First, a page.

Thursday, 24 May 2012

Important Stuff Every Organisation Should Think About

Important Stuff Every Organisation Should Think About

Just a small subject then.  Actually, I phrased that badly.  This post isn't about important stuff every organisation should think about, it's about important questions every organisation should ask itself.  Regularly.  

The first is this: what's happening all around you? 

The second is this: what's coming next?

I've been lucky enough to work in an organisation which was in the habit of questioning itself, monitoring its success - and failure, horizon scanning and innovating.  It had a big vision for itself and big ambitions, but it brought them back to what was achievable in the next year, the next six months.  Everyone had a role to play.  Everyone understood that role. 

Cool beans.  

That was a voluntary sector organisation and one which did not accept government funding.  Its financial planning needed to be robust and it needed to be accurate.  It needed to have a mix of income streams to ensure its financial stability. 

But don't we all?

I've talked before about why fundraising is important.  But let's not stop there.  What if fundraising disappears?  What if - for example - you're reliant on direct marketing and postage cost go up (whoops, they just have)? What if you're reliant on major gifts and gift aid disappears (check out the Give it Back George campaign)?

Let's say you're a department in a university with a great track record in research.  Let's say you've benefited from sizeable research council grants and capital funding.  Let's say there's an economic crisis.  Word to the wise - funders help those who help themselves.  If you show initiative, if you build private partnerships and pool resources your chance of winning that scarce public funding shoots up exponentially.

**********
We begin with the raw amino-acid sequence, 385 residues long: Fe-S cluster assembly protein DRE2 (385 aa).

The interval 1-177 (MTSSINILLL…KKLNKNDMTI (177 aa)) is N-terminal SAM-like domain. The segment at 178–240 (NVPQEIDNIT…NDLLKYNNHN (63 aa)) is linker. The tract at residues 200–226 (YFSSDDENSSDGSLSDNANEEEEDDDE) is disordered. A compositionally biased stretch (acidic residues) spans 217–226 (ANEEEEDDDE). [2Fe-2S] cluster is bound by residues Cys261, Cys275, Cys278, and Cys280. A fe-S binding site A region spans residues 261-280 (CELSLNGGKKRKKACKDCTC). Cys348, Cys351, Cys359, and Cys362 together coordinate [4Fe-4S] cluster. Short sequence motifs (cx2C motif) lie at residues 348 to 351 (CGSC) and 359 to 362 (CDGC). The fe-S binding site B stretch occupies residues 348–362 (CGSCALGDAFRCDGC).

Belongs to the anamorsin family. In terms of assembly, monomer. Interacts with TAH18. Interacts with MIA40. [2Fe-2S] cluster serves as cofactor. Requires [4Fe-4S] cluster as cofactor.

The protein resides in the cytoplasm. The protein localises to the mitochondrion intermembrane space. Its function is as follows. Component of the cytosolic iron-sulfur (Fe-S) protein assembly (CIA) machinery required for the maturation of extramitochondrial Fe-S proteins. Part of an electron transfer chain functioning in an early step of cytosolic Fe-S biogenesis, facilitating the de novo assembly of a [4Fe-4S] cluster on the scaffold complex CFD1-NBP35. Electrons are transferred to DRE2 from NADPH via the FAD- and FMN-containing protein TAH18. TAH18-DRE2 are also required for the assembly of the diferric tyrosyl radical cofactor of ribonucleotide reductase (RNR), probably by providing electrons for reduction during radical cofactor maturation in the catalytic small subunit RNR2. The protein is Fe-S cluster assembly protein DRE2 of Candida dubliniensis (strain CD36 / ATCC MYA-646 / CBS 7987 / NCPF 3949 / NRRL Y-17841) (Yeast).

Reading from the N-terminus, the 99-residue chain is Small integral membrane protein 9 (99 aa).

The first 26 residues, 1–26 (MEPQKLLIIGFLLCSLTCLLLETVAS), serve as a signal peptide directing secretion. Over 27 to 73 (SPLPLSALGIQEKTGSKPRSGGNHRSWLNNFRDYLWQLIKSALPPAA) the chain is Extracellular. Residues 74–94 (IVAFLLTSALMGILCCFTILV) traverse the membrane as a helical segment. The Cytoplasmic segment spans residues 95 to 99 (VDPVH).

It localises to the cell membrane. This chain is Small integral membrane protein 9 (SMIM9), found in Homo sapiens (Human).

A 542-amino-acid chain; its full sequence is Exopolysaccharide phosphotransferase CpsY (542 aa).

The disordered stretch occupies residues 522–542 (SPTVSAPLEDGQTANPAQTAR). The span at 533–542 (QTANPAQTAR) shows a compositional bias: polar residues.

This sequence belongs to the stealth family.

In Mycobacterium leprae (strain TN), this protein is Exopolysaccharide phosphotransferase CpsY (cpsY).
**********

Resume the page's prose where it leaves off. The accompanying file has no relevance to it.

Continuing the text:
Philanthropy may seem a tiny little bean in comparison to a huge research council grant, but from that private funding you can climb the beanstalk to find that golden goose.  No bean, no stalk, no goose.

Let's say you're a charity acquiring most of its supporters from on street fundraising (chuggers).  Let's say the streets are suddenly full of chuggers.  Let's say that your competitors chuggers are doing better than yours.  What do you do?

Wait until you're in financial crisis to innovate and the chances of succeeding are minimal.  Would you give your money to a charity which might fold in six months?  Or would you rather give it to a charity which will grow, invest and continue its work? 

You'll get desperate and you'll do silly things.  You'll throw all your money at a major gifts fundraiser in the hope they will wave the magic fairy wand of wealth and half a million will drop from the sky in six months.  Maybe that will happen.  And maybe you will win the lottery.  Major gifts will take a couple of years to become truly profitable.

So don't wait until you're desperate.  Ask yourself these questions now and ask them again in 6 months time, in a year, 6 months after that. 

Ask yourself whether you're losing or gaining market share

Ask yourself if you're in a position to diversify and innovate, with the understanding it might take months if not years for your investment to pay off. 

Ask yourself "what's on the horizon?"  What's coming in from left field?  What's right under your nose?

Changes in government funding?  A squeeze on the private sector?  A growing trend towards social entrepreneurism or venture philanthropy?

Don't bury your head in the sand.  Be a good friend to your organisation.  Ask questions now, not before its too late. 




Related Posts

Learning to be a Strategy Superhero
Fundraising isn't just Fundraising. Fact.
Top Tips for Fundraising in our Times
Development Operations: Getting started